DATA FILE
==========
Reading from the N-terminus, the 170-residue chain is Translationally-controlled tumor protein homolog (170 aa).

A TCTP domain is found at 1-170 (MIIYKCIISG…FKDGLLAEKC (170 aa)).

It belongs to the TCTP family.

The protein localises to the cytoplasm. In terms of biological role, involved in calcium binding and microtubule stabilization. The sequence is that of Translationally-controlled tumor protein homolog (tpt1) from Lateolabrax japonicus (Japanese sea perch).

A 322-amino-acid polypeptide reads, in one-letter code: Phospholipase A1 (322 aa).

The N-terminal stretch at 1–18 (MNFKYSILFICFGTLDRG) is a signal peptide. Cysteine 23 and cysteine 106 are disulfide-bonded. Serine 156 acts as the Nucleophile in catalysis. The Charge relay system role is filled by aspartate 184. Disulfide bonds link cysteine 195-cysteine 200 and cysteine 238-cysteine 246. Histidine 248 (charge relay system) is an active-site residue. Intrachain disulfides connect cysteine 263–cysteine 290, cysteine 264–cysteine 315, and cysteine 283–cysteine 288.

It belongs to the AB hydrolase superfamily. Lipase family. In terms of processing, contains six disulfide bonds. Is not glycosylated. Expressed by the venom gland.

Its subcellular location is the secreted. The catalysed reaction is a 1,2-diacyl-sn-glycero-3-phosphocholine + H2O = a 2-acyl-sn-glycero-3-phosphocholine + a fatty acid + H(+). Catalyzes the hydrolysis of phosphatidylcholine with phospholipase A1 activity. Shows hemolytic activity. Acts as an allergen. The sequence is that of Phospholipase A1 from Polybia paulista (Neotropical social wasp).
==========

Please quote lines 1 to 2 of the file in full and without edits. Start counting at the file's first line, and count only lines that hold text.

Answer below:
Reading from the N-terminus, the 170-residue chain is Translationally-controlled tumor protein homolog (170 aa).

A TCTP domain is found at 1-170 (MIIYKCIISG…FKDGLLAEKC (170 aa)).